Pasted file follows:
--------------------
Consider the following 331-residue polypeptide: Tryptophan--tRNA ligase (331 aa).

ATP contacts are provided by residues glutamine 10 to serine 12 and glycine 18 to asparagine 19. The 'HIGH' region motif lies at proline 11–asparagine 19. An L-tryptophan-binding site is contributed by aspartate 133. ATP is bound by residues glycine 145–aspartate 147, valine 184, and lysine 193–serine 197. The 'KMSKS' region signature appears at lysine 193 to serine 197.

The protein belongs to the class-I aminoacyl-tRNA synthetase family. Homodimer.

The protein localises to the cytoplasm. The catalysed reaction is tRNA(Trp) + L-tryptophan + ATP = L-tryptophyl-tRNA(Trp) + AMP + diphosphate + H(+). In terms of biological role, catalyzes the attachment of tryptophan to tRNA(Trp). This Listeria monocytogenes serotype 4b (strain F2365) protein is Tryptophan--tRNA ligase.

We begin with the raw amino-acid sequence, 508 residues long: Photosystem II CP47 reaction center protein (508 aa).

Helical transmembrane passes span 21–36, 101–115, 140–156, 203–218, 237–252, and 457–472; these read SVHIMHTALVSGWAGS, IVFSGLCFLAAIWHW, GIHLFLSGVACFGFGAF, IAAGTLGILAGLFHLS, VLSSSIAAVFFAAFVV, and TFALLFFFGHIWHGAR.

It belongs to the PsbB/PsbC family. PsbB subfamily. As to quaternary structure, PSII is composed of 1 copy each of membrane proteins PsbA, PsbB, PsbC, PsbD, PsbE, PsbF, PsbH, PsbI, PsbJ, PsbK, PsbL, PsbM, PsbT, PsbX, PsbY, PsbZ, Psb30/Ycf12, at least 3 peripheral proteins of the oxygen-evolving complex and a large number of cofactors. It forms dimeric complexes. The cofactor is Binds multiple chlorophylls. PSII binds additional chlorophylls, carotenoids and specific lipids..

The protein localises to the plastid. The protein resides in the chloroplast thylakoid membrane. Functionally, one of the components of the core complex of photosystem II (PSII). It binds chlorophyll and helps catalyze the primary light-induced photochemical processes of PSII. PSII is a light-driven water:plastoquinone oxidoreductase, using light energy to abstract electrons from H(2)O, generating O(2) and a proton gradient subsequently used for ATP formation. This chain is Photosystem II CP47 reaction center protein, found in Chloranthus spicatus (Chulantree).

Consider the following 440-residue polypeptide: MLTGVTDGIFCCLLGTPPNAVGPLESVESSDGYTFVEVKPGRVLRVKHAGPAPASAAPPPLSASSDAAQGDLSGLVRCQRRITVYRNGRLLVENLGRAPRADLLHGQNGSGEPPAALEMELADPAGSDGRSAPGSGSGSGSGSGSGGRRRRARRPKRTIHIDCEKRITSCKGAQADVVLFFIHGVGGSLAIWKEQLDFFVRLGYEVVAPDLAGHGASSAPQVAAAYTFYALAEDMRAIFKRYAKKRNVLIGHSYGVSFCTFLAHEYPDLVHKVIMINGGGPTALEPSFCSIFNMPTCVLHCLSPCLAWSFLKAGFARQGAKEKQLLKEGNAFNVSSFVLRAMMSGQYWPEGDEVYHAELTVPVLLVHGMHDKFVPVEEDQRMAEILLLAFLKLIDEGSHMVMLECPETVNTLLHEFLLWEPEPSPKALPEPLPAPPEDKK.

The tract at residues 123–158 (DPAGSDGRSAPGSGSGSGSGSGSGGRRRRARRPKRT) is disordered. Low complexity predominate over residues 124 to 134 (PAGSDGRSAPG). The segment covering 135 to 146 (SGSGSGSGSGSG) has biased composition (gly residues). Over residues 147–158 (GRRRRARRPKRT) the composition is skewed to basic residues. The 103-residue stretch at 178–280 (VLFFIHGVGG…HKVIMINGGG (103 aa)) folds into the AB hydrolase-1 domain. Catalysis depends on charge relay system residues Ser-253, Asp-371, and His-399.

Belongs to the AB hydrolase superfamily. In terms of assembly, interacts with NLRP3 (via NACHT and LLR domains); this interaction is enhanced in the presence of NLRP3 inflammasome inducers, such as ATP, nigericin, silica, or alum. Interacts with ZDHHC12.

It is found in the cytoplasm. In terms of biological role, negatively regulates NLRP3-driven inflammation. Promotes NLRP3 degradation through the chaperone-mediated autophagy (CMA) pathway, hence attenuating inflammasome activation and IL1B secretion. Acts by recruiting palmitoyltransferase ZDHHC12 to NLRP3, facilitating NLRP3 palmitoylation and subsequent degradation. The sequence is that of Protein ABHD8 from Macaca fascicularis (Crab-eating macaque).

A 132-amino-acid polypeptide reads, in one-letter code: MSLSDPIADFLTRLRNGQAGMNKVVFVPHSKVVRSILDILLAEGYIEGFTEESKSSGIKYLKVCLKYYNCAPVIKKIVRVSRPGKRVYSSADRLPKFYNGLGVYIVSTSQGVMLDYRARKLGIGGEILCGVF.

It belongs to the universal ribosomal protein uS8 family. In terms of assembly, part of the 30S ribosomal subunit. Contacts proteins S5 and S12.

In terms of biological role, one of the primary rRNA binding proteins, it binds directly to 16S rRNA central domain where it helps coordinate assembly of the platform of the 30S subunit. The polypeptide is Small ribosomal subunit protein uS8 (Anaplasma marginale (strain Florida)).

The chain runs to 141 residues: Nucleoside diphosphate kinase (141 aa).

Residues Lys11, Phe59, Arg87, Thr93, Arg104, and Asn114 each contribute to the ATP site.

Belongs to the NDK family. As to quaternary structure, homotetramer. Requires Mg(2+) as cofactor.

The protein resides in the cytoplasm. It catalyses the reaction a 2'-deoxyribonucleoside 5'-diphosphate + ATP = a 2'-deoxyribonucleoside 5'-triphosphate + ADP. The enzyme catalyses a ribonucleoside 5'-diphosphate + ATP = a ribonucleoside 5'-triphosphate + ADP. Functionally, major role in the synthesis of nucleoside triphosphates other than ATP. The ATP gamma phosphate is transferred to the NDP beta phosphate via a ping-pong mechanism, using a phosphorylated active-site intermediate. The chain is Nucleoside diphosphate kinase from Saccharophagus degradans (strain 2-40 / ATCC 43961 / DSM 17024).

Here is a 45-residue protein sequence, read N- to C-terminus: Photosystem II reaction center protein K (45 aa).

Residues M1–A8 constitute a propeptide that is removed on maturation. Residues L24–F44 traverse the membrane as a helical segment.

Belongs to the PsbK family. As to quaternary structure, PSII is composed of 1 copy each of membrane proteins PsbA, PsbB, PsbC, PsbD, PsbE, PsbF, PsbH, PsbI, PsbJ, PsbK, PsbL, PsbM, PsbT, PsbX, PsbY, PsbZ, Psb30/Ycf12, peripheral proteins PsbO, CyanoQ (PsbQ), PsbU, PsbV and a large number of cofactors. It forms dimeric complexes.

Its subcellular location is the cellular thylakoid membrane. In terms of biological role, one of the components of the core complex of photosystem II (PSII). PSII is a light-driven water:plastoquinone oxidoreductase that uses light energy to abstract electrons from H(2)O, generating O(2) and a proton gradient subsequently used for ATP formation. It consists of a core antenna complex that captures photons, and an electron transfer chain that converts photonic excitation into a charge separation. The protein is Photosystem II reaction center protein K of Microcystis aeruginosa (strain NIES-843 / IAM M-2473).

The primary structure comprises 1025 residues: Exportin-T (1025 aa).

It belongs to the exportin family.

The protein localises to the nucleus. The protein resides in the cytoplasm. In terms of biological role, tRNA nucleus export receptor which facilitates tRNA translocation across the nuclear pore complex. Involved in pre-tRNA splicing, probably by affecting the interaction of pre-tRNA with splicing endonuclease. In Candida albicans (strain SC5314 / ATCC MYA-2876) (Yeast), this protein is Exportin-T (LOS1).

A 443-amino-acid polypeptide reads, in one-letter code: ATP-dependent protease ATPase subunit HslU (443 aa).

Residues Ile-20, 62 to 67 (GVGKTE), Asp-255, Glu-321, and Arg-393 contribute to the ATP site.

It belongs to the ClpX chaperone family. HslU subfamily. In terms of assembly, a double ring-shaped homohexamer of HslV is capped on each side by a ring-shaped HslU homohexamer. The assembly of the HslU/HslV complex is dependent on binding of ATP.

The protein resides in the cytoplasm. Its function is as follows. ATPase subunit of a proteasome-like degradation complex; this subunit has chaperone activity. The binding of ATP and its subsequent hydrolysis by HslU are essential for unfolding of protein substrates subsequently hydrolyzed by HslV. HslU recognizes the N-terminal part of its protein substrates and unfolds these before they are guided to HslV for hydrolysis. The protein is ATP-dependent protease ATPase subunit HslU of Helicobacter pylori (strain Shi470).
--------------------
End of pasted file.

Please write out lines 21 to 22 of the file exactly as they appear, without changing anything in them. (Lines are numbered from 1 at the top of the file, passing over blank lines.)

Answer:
Residues M1–A8 constitute a propeptide that is removed on maturation. Residues L24–F44 traverse the membrane as a helical segment.

Belongs to the PsbK family. As to quaternary structure, PSII is composed of 1 copy each of membrane proteins PsbA, PsbB, PsbC, PsbD, PsbE, PsbF, PsbH, PsbI, PsbJ, PsbK, PsbL, PsbM, PsbT, PsbX, PsbY, PsbZ, Psb30/Ycf12, peripheral proteins PsbO, CyanoQ (PsbQ), PsbU, PsbV and a large number of cofactors. It forms dimeric complexes.